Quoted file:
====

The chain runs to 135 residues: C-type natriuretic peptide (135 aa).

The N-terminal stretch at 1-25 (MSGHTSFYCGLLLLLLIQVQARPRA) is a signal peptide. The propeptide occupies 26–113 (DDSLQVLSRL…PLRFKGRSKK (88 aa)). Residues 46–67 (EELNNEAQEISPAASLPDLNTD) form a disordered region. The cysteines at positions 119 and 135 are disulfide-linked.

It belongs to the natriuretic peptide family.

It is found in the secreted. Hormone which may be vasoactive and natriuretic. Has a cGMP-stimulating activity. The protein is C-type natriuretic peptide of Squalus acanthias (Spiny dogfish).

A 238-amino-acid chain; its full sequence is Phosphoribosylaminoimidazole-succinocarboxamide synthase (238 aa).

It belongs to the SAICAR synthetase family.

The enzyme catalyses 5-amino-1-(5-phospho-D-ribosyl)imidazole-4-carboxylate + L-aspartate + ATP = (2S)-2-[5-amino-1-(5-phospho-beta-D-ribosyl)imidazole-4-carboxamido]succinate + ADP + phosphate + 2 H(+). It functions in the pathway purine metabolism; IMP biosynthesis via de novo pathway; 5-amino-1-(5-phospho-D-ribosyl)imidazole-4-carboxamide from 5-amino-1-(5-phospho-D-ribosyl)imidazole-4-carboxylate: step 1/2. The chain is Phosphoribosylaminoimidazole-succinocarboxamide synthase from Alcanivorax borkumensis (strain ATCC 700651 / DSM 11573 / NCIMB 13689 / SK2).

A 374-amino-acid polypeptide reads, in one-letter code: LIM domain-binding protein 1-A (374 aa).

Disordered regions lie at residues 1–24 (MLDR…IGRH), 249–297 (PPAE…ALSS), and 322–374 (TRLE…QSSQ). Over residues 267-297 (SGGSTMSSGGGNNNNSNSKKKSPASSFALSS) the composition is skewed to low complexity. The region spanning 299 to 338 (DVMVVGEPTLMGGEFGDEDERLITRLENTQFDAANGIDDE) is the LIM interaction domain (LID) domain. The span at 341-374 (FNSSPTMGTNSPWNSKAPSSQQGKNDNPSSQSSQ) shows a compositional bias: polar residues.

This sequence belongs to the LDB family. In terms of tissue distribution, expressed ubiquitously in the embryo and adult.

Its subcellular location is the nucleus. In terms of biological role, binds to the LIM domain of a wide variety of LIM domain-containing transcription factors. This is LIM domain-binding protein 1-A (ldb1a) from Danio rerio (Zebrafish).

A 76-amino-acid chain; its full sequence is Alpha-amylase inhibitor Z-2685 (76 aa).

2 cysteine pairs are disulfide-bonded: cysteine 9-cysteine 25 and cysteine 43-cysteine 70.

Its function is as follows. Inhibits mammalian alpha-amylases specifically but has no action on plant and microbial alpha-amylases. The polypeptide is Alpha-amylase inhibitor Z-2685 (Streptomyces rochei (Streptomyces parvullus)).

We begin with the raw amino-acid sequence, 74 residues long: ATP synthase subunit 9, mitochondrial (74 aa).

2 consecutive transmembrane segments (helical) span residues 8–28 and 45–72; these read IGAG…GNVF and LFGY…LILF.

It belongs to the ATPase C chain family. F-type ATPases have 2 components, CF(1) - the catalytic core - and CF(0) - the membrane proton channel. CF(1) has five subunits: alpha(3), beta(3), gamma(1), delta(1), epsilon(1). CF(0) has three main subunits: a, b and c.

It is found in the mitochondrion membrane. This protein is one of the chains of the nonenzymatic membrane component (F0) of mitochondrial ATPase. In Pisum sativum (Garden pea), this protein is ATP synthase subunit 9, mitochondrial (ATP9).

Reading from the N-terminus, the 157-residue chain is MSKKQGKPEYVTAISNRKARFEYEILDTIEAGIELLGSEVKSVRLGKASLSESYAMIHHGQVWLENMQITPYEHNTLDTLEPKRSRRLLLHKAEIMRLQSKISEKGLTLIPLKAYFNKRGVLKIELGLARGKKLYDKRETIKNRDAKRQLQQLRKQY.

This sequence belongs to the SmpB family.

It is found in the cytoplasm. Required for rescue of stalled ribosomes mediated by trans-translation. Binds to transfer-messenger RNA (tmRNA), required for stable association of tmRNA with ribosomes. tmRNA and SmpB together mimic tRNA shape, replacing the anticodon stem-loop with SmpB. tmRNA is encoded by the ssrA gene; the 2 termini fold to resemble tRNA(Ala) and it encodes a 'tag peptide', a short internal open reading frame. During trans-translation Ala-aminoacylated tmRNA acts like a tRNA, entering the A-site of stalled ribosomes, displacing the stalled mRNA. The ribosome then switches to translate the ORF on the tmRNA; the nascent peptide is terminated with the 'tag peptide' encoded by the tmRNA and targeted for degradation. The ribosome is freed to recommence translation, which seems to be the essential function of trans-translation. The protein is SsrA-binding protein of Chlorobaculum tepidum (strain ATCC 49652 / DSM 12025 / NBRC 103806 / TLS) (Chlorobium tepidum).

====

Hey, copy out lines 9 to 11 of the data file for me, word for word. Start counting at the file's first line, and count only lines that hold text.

Disordered regions lie at residues 1–24 (MLDR…IGRH), 249–297 (PPAE…ALSS), and 322–374 (TRLE…QSSQ). Over residues 267-297 (SGGSTMSSGGGNNNNSNSKKKSPASSFALSS) the composition is skewed to low complexity. The region spanning 299 to 338 (DVMVVGEPTLMGGEFGDEDERLITRLENTQFDAANGIDDE) is the LIM interaction domain (LID) domain. The span at 341-374 (FNSSPTMGTNSPWNSKAPSSQQGKNDNPSSQSSQ) shows a compositional bias: polar residues.

This sequence belongs to the LDB family. In terms of tissue distribution, expressed ubiquitously in the embryo and adult.

Its subcellular location is the nucleus. In terms of biological role, binds to the LIM domain of a wide variety of LIM domain-containing transcription factors. This is LIM domain-binding protein 1-A (ldb1a) from Danio rerio (Zebrafish).